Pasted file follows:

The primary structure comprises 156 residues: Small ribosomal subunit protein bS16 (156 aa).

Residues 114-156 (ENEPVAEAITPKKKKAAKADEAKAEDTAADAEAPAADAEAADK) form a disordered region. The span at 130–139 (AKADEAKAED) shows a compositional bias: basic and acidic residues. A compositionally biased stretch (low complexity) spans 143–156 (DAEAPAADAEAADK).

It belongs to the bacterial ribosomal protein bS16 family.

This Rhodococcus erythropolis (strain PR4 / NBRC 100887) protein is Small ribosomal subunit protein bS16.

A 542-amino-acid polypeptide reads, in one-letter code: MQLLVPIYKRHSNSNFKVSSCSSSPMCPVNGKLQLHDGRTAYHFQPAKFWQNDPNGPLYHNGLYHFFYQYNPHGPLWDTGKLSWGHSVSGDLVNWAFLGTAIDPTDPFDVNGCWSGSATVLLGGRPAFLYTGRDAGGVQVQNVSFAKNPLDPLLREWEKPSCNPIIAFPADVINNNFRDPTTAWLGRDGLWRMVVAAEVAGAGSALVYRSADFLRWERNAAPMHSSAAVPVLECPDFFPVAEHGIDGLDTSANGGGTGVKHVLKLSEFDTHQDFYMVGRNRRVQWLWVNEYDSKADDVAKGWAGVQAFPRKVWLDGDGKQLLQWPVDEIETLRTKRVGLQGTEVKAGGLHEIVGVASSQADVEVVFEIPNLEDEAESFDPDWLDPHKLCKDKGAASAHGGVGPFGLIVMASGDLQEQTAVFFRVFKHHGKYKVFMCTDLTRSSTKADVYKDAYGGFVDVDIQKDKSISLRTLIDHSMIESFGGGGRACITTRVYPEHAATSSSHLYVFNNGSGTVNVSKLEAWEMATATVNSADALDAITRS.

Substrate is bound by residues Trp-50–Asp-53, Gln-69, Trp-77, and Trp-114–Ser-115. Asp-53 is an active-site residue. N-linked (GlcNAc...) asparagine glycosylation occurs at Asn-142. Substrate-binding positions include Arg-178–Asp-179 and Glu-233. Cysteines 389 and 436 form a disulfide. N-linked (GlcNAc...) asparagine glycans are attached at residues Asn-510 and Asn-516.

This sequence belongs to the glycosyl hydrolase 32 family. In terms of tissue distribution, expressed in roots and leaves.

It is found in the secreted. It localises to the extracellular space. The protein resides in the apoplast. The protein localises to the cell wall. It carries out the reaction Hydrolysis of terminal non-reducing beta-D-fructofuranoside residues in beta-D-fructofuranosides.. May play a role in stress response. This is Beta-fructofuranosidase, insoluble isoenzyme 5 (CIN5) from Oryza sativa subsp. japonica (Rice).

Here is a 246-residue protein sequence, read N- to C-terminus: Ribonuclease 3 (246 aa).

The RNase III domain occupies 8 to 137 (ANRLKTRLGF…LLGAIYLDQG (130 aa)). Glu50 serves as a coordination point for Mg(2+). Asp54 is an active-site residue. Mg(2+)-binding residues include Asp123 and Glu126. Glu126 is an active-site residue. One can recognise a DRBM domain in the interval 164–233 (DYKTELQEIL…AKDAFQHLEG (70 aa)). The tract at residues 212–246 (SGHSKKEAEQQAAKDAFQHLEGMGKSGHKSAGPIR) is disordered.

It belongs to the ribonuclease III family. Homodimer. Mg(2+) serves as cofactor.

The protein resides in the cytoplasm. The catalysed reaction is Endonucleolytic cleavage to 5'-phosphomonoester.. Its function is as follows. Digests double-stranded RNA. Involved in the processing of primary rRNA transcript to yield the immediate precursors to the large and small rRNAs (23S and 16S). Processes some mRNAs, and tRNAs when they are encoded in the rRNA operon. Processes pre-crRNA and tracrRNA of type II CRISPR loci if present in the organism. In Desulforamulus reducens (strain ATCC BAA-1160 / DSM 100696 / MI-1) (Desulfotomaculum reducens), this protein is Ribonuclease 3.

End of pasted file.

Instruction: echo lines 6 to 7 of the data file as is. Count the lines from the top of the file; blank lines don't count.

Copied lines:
Substrate is bound by residues Trp-50–Asp-53, Gln-69, Trp-77, and Trp-114–Ser-115. Asp-53 is an active-site residue. N-linked (GlcNAc...) asparagine glycosylation occurs at Asn-142. Substrate-binding positions include Arg-178–Asp-179 and Glu-233. Cysteines 389 and 436 form a disulfide. N-linked (GlcNAc...) asparagine glycans are attached at residues Asn-510 and Asn-516.

This sequence belongs to the glycosyl hydrolase 32 family. In terms of tissue distribution, expressed in roots and leaves.